This chart compares the annual mortality rate in two groups of states: those that expanded Medicaid and those that didn’t. Prior to Obamacare, there was little difference between the two groups. After Obamacare, the group of expansion states experienced steadily declining mortality:
The authors of the study say this: “We find a 0.13 percentage point decline in annual mortality…associated with Medicaid expansion for this population. The effect is driven by a reduction in disease-related deaths and grows over time. We find no evidence of differential pre-treatment trends in outcomes and no effects among placebo groups.”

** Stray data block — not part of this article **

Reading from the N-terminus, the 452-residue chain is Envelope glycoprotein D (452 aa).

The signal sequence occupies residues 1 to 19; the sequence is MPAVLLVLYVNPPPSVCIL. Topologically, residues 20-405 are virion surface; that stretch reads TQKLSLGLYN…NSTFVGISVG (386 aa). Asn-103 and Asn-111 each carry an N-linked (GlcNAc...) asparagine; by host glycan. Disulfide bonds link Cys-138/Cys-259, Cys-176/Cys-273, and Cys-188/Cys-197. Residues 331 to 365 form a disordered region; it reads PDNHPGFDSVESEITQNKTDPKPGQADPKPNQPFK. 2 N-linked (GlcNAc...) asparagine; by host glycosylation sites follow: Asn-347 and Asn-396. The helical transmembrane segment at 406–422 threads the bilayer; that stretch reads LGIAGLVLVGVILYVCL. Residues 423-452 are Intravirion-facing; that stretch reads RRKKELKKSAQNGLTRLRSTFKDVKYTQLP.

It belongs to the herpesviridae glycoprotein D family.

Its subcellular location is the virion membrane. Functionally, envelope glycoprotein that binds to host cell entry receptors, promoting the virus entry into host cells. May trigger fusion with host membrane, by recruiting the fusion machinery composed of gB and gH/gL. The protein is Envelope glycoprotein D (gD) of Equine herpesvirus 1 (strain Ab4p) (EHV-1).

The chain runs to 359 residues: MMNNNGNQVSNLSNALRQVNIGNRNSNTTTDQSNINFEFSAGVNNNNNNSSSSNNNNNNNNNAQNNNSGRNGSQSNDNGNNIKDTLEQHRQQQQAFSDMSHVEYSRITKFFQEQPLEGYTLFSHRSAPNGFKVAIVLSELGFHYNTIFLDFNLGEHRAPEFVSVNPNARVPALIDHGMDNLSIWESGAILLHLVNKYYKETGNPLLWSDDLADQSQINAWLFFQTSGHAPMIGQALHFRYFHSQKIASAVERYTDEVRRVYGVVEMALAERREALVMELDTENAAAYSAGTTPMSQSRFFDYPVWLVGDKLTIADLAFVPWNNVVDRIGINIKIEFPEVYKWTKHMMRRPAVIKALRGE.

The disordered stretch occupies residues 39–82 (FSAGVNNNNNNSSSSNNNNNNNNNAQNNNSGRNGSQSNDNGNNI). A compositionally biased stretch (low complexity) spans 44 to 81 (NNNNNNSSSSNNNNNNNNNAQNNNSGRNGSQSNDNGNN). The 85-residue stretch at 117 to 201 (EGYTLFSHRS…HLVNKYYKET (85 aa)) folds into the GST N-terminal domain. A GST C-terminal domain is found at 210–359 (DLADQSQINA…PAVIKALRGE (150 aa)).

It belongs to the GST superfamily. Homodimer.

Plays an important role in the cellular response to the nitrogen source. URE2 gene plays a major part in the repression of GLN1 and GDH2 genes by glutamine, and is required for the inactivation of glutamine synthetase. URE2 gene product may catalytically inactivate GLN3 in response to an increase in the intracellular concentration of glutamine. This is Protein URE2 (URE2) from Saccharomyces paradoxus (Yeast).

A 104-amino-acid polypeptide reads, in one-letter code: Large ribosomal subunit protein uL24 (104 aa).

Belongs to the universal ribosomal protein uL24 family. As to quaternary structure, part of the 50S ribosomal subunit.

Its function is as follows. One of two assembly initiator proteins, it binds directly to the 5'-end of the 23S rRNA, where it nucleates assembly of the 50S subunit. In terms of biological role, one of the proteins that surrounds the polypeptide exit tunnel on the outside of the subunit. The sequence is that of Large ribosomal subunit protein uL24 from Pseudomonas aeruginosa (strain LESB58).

In the non-expansion states, they estimate that over a four-year period an extra 15,600 people died who didn’t have to. And it was all for the sake of ideology. Every one of these states was paying for Medicaid expansion whether they liked it or not, and participating would have cost them almost nothing. But they had a point to make, and if some people had to die to help them make that point—whatever it was—then that’s how it had to be.